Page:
What Makes Alcohol Addictive?

Most people can socially drink on a night out with friends or casually enjoy a glass of wine with dinner without becoming addicted. Others, however, may not have the control to stop drinking after they start because they are developing an addiction to alcohol. In fact, more than 15 million people in the United States alone suffer from alcohol addiction. So what is it about alcohol that makes it a fun activity for some and a dangerous disorder for others?

Why & How Alcohol Is Addictive

Alcohol that is designed for drinking, which is otherwise known as ethyl alcohol, can cause individuals to become both mentally and physically addicted to the substance. This simple chemical can cause many changes in the brain and body function that may lead to dependence and addiction. For example, alcohol causes chemicals like dopamine and endorphins to be released in the brain. These chemicals can serve as natural painkillers and can produce feelings of pleasure and ease. Essentially, alcohol affects the brain’s reward center to increase positive energy and decrease anxiety. The pleasurable sensations that alcohol brings may make a person crave it more. So this explains why people might like to have a drink to relax or have fun, but what makes them continue drinking heavily to the point where they become addicted?

If someone uses a substance like alcohol consistently enough, their brain and body chemistry will begin to change. For example, drinking heavily can cause alteration in brain neurons. It impacts the areas that control general functions such as memory, balance, speech, and judgement. When someone drinks excessively, their ability to make positive decisions and control their impulses is impaired. They may eventually feel like they need to use alcohol regularly. When someone feels like they need to consume a substance, it is defined as ‘dependency.’ Once someone is dependent on a substance like alcohol, they could quickly develop an addiction.

Of course, not everyone has to worry about becoming dependent on alcohol. While this disorder can affect anyone, some individuals are also more likely than others to develop an alcohol addiction from an early age.

 

Risk Factors for Alcohol Addiction

What makes one person more susceptible to addiction than someone else? Here are some of the risk factors for developing alcohol addiction:

  • Misuse of alcohol during adolescence
  • Family history of alcoholism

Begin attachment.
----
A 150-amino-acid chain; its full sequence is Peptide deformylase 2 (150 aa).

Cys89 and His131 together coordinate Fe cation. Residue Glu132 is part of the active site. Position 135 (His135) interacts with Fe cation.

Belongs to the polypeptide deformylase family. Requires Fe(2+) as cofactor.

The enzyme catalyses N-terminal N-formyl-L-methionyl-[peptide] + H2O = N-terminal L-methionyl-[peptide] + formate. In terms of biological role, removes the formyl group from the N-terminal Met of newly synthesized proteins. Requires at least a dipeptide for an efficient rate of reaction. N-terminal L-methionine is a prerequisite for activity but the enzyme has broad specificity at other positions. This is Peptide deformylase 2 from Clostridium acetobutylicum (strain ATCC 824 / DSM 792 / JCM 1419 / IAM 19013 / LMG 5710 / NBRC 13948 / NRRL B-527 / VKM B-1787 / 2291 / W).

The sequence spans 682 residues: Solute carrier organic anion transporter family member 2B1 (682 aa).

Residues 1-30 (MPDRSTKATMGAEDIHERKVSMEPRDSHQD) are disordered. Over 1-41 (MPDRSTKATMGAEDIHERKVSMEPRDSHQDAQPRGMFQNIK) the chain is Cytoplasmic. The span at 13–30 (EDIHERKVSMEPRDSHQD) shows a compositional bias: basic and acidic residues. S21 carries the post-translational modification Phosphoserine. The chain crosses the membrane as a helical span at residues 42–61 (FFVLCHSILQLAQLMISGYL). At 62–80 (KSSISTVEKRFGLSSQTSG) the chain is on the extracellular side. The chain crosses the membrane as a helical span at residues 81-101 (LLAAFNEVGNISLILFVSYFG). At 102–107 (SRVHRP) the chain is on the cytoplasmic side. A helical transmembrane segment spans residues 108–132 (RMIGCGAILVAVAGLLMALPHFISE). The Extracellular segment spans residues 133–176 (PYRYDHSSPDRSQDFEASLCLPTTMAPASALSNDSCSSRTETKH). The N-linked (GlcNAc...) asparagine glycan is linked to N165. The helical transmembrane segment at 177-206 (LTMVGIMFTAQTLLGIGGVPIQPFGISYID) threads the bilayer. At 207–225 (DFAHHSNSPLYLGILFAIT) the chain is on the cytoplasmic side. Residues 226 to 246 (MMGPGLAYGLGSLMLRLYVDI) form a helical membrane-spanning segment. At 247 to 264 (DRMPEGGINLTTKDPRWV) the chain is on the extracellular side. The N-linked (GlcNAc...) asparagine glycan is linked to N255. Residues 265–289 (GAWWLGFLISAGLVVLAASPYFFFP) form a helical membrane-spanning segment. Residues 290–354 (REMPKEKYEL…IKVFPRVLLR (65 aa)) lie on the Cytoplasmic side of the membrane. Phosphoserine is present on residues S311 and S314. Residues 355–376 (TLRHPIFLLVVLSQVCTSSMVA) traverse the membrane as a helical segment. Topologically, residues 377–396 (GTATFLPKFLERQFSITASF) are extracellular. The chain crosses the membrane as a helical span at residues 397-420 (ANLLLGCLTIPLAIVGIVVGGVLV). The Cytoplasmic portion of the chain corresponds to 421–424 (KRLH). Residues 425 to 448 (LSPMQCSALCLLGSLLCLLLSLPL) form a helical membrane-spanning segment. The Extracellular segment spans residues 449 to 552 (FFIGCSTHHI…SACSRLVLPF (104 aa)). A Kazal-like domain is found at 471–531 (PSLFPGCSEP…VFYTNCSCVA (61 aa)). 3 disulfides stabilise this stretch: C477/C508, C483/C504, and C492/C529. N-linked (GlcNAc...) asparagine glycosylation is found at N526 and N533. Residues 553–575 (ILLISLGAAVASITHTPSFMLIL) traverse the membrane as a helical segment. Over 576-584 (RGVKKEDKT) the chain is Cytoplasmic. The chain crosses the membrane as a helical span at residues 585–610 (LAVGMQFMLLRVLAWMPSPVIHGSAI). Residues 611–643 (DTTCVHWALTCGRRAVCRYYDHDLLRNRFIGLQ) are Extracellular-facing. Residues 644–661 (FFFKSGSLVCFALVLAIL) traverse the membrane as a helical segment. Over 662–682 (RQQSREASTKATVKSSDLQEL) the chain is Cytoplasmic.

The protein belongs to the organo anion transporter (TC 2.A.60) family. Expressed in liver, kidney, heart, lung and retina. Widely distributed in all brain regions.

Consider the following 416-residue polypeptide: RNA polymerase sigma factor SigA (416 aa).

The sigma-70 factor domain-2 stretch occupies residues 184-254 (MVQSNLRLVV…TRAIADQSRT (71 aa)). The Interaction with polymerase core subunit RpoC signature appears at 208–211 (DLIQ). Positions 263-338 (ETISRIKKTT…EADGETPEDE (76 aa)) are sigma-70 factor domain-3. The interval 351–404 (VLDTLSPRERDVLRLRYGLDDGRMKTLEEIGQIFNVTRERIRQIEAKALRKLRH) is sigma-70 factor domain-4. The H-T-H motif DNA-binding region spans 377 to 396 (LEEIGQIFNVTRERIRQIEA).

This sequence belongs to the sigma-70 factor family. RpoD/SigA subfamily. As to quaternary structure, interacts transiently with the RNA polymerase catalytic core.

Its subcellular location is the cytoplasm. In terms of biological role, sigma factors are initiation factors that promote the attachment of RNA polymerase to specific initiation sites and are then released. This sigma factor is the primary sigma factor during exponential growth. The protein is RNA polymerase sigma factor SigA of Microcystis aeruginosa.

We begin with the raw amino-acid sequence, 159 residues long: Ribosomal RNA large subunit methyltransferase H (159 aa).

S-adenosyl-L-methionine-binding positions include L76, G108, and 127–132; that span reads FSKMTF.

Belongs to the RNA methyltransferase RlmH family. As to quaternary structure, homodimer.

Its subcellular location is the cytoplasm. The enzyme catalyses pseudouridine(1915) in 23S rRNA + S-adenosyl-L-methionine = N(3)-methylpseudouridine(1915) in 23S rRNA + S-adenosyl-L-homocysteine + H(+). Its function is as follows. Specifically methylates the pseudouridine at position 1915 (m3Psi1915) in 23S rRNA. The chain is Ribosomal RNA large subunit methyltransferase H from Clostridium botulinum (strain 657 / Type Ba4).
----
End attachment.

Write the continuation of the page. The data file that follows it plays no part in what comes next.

• History of mental illness (anxiety)
  • Social pressures to drink
  • Alcohol-positive advertising
  • Close proximity to alcohol
  • Socioeconomic factors
  • History with trauma

Of course, not every child who sees alcohol advertisements and is in a low economic class will form an addiction later on in life. The above risks, however, are important to observe and note when analyzing what may increase a person’s chance of developing an alcohol addiction.

 

Alcohol Addiction Prevention and Treatment

The most effective ways to prevent alcohol addiction are to monitor your own drinking and to drink in moderation. If you have a history with alcohol addiction or someone in your immediate family is addicted to alcohol, it may be best to avoid consuming alcohol altogether.

If you are used to drinking heavily, do not stop suddenly without consulting a medical professional or rehabilitation specialist. If someone quits drinking, it is likely they will experience symptoms of alcohol withdrawal. While alcohol withdrawal can be extremely uncomfortable, it is not dangerous and can be a relatively quick process if it is treated properly. After the alcohol is successfully detoxed from the body, individuals are encouraged to enroll or continue with an inpatient or outpatient rehabilitation program. Whether someone requires impatient or outpatient treatment depends on the severity of their addiction. Treatment methods for alcohol addiction may include 12-step meetings like AA, other types of support groups, behavioral therapy, certain medications, and more.If someone uses a substance like alcohol consistently enough, their brain and body chemistry will begin to change.  

For more information about what makes alcohol addiction treatment, contact our team of substance abuse treatment specialists. Call us today 866-345-2147.